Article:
I have two arguments against the staggering high number of smokers being attributed to movies. One, where are the parents of these children and why aren’t they instilling knowledge into their offspring. No matter how it boils down, this is an issue of horrible parenting in America where the TV or a video is a kid’s main teacher. On the more extreme side: in 1999 when two kids shot up their school (Columbine High) fingers were pointed at video games, media and Marilyn Manson, but the truth is the blame lies solely with the parents. Instead of allowing their children to spend hours in a basement without any sort of interaction was neglect. They breed this behavior from their children and others had to suffer for their mistake. The same is true for smoking. Nowadays, parents don’t take an active role in their children’s lives instead forcing schools to teach their kids about sex, drugs and cigarettes. But, school is just not cool and they need to be a strong role model in their lives. I believe if parents did their part the number of smokers would only be a fraction of what it is now.

thank_you_for_smoking.jpgIn defense of the movie industry: they have put anti-smoking ads in front of a majority of DVD releases and even offered last spring’s poignant, Thank You for Smoking. I do believe they have been doing their part in the fight against youths smoking. To mandate that all films that contain smoking be slapped with an R rating is a form of censorship and I don’t agree with that. Parents don’t seem to complain about the bloody, gut-soaked news that is broadcast into their living room every night and somehow a person smoking is disgusting.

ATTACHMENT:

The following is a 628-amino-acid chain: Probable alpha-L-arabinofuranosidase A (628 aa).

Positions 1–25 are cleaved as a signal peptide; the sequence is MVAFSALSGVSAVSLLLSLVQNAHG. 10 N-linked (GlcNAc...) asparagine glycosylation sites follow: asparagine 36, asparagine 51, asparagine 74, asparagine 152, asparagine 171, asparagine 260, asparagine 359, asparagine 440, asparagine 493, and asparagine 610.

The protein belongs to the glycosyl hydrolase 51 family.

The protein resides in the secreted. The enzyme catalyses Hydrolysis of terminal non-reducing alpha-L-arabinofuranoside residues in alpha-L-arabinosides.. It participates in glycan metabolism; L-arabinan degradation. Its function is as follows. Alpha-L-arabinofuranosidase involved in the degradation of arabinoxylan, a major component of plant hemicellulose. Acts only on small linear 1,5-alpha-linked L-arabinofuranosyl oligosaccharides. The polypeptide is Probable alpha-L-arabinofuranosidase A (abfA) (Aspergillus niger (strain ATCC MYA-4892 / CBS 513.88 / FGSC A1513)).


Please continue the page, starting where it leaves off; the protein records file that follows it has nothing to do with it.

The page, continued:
I mentioned earlier that there was a second point to the rather alarming number of smokers and here it is: children lie. Isn’t it conceivable that a good portion of these children are just blaming the movies for their decisions? It is completely possible and the situation also played as background story to an episode of South Park, where the children lie and blame the tobacco company for making them smoke. I really wish people would get this in their head; No one can make you smoke. It is a decision you make and one that you should more than willing to accept the consequences of. While children lie as to what possessed them to smoke their parents are busy blaming McDonald’s for making them fat. Have we become a society where we just search for someone else to blame? Whatever happened to the concept of self-responsibility?

Instead of urging for an R rating for films, we should work together in bettering ourselves. And if we can’t do that then what is next. In the coming years movies will have to issue R ratings for movies containing caffeine, drinking an alcoholic beverage and for eating a greasy, Big Mac. You might snicker now but this is where we are heading if stupid people are allowed to make decisions for all of us.

Final Thought: Shut up, leave the movies alone and spend the time crusading for an R rating and talk to your children. That’s it, just talk to them and there is a good chance you will reach them better than any piece of celluloid.